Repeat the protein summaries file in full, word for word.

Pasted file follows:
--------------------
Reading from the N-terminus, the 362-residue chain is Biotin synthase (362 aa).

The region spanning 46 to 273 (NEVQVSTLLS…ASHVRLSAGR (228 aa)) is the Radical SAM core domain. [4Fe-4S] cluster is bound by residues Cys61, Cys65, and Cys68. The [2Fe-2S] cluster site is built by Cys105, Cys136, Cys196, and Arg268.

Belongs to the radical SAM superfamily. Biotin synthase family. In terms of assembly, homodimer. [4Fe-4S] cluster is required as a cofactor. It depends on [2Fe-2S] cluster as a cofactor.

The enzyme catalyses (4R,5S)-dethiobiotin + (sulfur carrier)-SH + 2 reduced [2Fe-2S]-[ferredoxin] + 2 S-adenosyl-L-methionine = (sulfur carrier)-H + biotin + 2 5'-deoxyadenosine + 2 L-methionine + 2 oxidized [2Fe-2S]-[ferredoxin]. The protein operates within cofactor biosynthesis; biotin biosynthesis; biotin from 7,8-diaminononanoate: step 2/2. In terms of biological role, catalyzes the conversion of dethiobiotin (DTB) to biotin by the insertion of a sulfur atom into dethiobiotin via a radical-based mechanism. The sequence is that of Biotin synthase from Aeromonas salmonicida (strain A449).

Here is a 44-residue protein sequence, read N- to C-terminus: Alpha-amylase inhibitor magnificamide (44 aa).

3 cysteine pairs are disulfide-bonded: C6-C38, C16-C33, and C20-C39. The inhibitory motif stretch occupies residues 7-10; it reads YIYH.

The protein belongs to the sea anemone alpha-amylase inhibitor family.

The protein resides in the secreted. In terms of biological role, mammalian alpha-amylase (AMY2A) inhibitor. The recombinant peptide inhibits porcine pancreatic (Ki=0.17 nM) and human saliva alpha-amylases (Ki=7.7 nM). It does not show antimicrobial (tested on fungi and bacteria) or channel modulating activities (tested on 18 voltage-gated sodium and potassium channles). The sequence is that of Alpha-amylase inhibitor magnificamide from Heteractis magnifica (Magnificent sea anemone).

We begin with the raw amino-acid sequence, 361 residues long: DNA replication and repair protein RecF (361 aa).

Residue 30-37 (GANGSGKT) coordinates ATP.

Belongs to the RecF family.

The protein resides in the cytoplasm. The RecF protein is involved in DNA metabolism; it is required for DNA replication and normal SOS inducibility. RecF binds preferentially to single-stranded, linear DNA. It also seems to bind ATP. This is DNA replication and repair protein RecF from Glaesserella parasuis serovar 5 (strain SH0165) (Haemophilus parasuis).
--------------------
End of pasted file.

Reading from the N-terminus, the 362-residue chain is Biotin synthase (362 aa).

The region spanning 46 to 273 (NEVQVSTLLS…ASHVRLSAGR (228 aa)) is the Radical SAM core domain. [4Fe-4S] cluster is bound by residues Cys61, Cys65, and Cys68. The [2Fe-2S] cluster site is built by Cys105, Cys136, Cys196, and Arg268.

Belongs to the radical SAM superfamily. Biotin synthase family. In terms of assembly, homodimer. [4Fe-4S] cluster is required as a cofactor. It depends on [2Fe-2S] cluster as a cofactor.

The enzyme catalyses (4R,5S)-dethiobiotin + (sulfur carrier)-SH + 2 reduced [2Fe-2S]-[ferredoxin] + 2 S-adenosyl-L-methionine = (sulfur carrier)-H + biotin + 2 5'-deoxyadenosine + 2 L-methionine + 2 oxidized [2Fe-2S]-[ferredoxin]. The protein operates within cofactor biosynthesis; biotin biosynthesis; biotin from 7,8-diaminononanoate: step 2/2. In terms of biological role, catalyzes the conversion of dethiobiotin (DTB) to biotin by the insertion of a sulfur atom into dethiobiotin via a radical-based mechanism. The sequence is that of Biotin synthase from Aeromonas salmonicida (strain A449).

Here is a 44-residue protein sequence, read N- to C-terminus: Alpha-amylase inhibitor magnificamide (44 aa).

3 cysteine pairs are disulfide-bonded: C6-C38, C16-C33, and C20-C39. The inhibitory motif stretch occupies residues 7-10; it reads YIYH.

The protein belongs to the sea anemone alpha-amylase inhibitor family.

The protein resides in the secreted. In terms of biological role, mammalian alpha-amylase (AMY2A) inhibitor. The recombinant peptide inhibits porcine pancreatic (Ki=0.17 nM) and human saliva alpha-amylases (Ki=7.7 nM). It does not show antimicrobial (tested on fungi and bacteria) or channel modulating activities (tested on 18 voltage-gated sodium and potassium channles). The sequence is that of Alpha-amylase inhibitor magnificamide from Heteractis magnifica (Magnificent sea anemone).

We begin with the raw amino-acid sequence, 361 residues long: DNA replication and repair protein RecF (361 aa).

Residue 30-37 (GANGSGKT) coordinates ATP.

Belongs to the RecF family.

The protein resides in the cytoplasm. The RecF protein is involved in DNA metabolism; it is required for DNA replication and normal SOS inducibility. RecF binds preferentially to single-stranded, linear DNA. It also seems to bind ATP. This is DNA replication and repair protein RecF from Glaesserella parasuis serovar 5 (strain SH0165) (Haemophilus parasuis).